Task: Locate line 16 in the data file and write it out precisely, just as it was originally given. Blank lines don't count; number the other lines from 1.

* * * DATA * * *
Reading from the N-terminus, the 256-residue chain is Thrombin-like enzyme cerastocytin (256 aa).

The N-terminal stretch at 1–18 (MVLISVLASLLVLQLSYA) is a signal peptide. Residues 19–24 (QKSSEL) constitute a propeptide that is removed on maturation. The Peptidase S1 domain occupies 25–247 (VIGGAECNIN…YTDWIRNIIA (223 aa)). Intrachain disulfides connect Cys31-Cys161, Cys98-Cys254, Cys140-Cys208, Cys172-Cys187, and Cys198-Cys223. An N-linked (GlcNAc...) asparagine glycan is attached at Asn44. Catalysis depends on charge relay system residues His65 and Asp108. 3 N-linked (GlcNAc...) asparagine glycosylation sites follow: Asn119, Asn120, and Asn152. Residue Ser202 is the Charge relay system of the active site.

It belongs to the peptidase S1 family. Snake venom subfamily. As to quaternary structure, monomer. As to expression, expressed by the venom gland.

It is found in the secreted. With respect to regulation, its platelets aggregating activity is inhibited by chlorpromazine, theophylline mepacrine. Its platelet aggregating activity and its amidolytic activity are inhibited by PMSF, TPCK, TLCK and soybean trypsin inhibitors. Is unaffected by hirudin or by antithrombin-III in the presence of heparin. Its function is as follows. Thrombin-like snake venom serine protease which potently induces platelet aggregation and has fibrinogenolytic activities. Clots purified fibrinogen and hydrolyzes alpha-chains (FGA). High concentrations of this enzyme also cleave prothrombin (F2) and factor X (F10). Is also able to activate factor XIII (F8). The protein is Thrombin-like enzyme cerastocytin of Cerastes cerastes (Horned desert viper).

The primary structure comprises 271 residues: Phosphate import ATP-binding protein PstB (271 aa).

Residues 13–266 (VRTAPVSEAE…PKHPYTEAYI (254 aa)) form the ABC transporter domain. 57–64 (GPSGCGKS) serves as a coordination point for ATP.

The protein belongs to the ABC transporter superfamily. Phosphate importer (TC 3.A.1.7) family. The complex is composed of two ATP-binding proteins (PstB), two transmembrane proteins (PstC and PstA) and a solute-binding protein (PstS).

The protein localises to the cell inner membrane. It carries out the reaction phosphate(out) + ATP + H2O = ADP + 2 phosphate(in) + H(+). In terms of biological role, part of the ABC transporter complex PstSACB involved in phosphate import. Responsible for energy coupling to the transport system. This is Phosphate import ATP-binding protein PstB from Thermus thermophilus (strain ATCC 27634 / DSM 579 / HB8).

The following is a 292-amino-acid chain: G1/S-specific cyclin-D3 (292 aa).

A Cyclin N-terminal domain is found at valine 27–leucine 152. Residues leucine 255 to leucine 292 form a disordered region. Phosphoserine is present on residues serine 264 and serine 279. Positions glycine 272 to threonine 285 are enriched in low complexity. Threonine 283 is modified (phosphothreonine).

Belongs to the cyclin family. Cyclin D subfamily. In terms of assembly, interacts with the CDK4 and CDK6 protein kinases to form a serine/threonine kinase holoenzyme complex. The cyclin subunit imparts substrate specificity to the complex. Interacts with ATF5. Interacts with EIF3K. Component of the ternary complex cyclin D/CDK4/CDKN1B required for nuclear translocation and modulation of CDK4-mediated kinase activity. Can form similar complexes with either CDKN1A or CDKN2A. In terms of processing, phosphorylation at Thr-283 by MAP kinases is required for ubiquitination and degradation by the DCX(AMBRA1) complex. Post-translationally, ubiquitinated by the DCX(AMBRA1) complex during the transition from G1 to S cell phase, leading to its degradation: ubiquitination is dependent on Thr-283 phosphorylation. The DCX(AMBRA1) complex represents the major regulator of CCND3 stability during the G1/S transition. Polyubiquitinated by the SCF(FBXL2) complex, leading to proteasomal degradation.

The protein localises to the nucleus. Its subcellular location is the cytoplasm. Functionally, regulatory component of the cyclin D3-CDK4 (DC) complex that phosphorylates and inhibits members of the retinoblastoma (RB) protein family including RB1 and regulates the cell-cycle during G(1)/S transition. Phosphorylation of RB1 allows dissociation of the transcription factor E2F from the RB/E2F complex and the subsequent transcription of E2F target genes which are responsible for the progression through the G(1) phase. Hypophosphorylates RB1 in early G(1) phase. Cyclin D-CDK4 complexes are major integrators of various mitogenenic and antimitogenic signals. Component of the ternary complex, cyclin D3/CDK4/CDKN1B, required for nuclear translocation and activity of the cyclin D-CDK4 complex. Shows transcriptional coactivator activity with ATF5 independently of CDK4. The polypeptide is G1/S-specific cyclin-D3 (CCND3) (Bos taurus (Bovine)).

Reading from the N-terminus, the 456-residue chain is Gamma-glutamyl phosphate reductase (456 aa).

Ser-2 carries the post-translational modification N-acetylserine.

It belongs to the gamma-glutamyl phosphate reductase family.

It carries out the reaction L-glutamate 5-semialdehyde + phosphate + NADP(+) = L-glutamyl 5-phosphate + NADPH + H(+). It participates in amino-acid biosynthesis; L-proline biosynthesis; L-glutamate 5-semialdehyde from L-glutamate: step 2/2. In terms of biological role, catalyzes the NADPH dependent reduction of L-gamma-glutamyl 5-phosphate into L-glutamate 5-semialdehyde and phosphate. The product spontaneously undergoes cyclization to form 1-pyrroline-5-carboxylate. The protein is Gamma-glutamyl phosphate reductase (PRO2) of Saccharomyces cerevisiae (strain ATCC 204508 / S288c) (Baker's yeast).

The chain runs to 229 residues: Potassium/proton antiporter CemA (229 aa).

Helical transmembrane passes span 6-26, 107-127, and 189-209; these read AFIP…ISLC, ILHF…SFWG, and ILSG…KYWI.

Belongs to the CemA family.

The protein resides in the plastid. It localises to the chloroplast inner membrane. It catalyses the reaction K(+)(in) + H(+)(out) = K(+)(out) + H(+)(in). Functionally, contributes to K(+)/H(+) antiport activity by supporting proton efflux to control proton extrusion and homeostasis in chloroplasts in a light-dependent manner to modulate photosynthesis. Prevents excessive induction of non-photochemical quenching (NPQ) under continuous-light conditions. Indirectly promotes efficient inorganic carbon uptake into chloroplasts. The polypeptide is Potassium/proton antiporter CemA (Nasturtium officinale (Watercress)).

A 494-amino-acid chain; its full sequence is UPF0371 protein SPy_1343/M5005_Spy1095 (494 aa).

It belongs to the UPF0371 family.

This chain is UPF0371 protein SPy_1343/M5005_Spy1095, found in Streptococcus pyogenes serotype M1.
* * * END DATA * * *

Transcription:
It carries out the reaction L-glutamate 5-semialdehyde + phosphate + NADP(+) = L-glutamyl 5-phosphate + NADPH + H(+). It participates in amino-acid biosynthesis; L-proline biosynthesis; L-glutamate 5-semialdehyde from L-glutamate: step 2/2. In terms of biological role, catalyzes the NADPH dependent reduction of L-gamma-glutamyl 5-phosphate into L-glutamate 5-semialdehyde and phosphate. The product spontaneously undergoes cyclization to form 1-pyrroline-5-carboxylate. The protein is Gamma-glutamyl phosphate reductase (PRO2) of Saccharomyces cerevisiae (strain ATCC 204508 / S288c) (Baker's yeast).